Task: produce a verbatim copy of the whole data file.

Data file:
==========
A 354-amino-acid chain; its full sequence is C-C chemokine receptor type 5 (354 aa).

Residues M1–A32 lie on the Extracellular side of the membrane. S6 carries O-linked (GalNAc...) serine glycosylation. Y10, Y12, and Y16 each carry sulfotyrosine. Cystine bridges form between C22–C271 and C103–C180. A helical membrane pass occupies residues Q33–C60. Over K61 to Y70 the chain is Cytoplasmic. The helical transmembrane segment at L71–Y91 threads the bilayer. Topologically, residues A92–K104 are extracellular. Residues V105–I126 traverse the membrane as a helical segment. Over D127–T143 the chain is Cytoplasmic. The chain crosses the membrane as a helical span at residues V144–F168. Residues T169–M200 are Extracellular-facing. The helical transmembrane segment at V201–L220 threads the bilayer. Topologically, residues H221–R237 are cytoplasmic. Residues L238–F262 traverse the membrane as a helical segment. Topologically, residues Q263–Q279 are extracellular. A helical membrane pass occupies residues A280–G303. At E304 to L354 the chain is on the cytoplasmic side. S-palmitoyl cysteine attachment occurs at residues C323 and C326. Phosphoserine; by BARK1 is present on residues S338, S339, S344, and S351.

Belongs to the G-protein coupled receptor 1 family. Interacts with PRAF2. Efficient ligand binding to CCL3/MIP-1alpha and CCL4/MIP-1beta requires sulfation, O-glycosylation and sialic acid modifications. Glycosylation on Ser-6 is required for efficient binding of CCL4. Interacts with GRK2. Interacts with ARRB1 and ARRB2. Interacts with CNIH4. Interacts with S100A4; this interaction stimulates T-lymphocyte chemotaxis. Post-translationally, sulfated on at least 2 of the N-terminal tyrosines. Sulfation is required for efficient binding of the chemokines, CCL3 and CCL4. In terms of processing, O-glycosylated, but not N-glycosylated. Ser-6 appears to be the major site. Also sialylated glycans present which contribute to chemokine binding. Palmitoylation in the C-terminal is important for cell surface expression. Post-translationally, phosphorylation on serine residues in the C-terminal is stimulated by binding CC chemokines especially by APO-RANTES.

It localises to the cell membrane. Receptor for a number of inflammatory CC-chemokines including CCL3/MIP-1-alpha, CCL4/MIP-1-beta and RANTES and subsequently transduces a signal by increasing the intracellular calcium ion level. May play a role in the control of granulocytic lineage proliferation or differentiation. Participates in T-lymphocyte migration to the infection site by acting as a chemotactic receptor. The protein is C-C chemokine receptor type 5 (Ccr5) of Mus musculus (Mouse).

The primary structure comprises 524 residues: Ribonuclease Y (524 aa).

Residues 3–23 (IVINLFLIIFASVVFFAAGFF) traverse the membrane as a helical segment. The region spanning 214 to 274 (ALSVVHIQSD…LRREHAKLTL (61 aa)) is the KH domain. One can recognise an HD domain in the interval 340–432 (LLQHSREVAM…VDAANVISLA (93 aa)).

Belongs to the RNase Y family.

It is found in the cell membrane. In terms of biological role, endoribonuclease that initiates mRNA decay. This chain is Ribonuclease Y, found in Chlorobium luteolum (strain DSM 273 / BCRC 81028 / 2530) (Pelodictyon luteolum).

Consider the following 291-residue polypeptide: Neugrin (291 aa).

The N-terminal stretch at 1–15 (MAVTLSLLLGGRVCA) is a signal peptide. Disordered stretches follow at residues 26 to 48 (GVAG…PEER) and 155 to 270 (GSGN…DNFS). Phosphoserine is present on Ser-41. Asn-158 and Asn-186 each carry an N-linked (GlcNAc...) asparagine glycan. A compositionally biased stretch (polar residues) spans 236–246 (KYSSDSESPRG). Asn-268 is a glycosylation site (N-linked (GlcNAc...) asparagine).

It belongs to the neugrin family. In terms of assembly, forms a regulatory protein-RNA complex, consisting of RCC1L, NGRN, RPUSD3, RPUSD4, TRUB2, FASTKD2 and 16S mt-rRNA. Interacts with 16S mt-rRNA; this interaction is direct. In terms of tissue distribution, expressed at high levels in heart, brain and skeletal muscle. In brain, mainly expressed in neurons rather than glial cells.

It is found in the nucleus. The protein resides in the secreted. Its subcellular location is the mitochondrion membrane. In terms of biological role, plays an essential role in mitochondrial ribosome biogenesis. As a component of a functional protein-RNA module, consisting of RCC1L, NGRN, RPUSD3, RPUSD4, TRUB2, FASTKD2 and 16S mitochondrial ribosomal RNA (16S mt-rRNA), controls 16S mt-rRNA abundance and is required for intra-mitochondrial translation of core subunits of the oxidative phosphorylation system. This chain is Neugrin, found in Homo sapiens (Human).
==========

A 354-amino-acid chain; its full sequence is C-C chemokine receptor type 5 (354 aa).

Residues M1–A32 lie on the Extracellular side of the membrane. S6 carries O-linked (GalNAc...) serine glycosylation. Y10, Y12, and Y16 each carry sulfotyrosine. Cystine bridges form between C22–C271 and C103–C180. A helical membrane pass occupies residues Q33–C60. Over K61 to Y70 the chain is Cytoplasmic. The helical transmembrane segment at L71–Y91 threads the bilayer. Topologically, residues A92–K104 are extracellular. Residues V105–I126 traverse the membrane as a helical segment. Over D127–T143 the chain is Cytoplasmic. The chain crosses the membrane as a helical span at residues V144–F168. Residues T169–M200 are Extracellular-facing. The helical transmembrane segment at V201–L220 threads the bilayer. Topologically, residues H221–R237 are cytoplasmic. Residues L238–F262 traverse the membrane as a helical segment. Topologically, residues Q263–Q279 are extracellular. A helical membrane pass occupies residues A280–G303. At E304 to L354 the chain is on the cytoplasmic side. S-palmitoyl cysteine attachment occurs at residues C323 and C326. Phosphoserine; by BARK1 is present on residues S338, S339, S344, and S351.

Belongs to the G-protein coupled receptor 1 family. Interacts with PRAF2. Efficient ligand binding to CCL3/MIP-1alpha and CCL4/MIP-1beta requires sulfation, O-glycosylation and sialic acid modifications. Glycosylation on Ser-6 is required for efficient binding of CCL4. Interacts with GRK2. Interacts with ARRB1 and ARRB2. Interacts with CNIH4. Interacts with S100A4; this interaction stimulates T-lymphocyte chemotaxis. Post-translationally, sulfated on at least 2 of the N-terminal tyrosines. Sulfation is required for efficient binding of the chemokines, CCL3 and CCL4. In terms of processing, O-glycosylated, but not N-glycosylated. Ser-6 appears to be the major site. Also sialylated glycans present which contribute to chemokine binding. Palmitoylation in the C-terminal is important for cell surface expression. Post-translationally, phosphorylation on serine residues in the C-terminal is stimulated by binding CC chemokines especially by APO-RANTES.

It localises to the cell membrane. Receptor for a number of inflammatory CC-chemokines including CCL3/MIP-1-alpha, CCL4/MIP-1-beta and RANTES and subsequently transduces a signal by increasing the intracellular calcium ion level. May play a role in the control of granulocytic lineage proliferation or differentiation. Participates in T-lymphocyte migration to the infection site by acting as a chemotactic receptor. The protein is C-C chemokine receptor type 5 (Ccr5) of Mus musculus (Mouse).

The primary structure comprises 524 residues: Ribonuclease Y (524 aa).

Residues 3–23 (IVINLFLIIFASVVFFAAGFF) traverse the membrane as a helical segment. The region spanning 214 to 274 (ALSVVHIQSD…LRREHAKLTL (61 aa)) is the KH domain. One can recognise an HD domain in the interval 340–432 (LLQHSREVAM…VDAANVISLA (93 aa)).

Belongs to the RNase Y family.

It is found in the cell membrane. In terms of biological role, endoribonuclease that initiates mRNA decay. This chain is Ribonuclease Y, found in Chlorobium luteolum (strain DSM 273 / BCRC 81028 / 2530) (Pelodictyon luteolum).

Consider the following 291-residue polypeptide: Neugrin (291 aa).

The N-terminal stretch at 1–15 (MAVTLSLLLGGRVCA) is a signal peptide. Disordered stretches follow at residues 26 to 48 (GVAG…PEER) and 155 to 270 (GSGN…DNFS). Phosphoserine is present on Ser-41. Asn-158 and Asn-186 each carry an N-linked (GlcNAc...) asparagine glycan. A compositionally biased stretch (polar residues) spans 236–246 (KYSSDSESPRG). Asn-268 is a glycosylation site (N-linked (GlcNAc...) asparagine).

It belongs to the neugrin family. In terms of assembly, forms a regulatory protein-RNA complex, consisting of RCC1L, NGRN, RPUSD3, RPUSD4, TRUB2, FASTKD2 and 16S mt-rRNA. Interacts with 16S mt-rRNA; this interaction is direct. In terms of tissue distribution, expressed at high levels in heart, brain and skeletal muscle. In brain, mainly expressed in neurons rather than glial cells.

It is found in the nucleus. The protein resides in the secreted. Its subcellular location is the mitochondrion membrane. In terms of biological role, plays an essential role in mitochondrial ribosome biogenesis. As a component of a functional protein-RNA module, consisting of RCC1L, NGRN, RPUSD3, RPUSD4, TRUB2, FASTKD2 and 16S mitochondrial ribosomal RNA (16S mt-rRNA), controls 16S mt-rRNA abundance and is required for intra-mitochondrial translation of core subunits of the oxidative phosphorylation system. This chain is Neugrin, found in Homo sapiens (Human).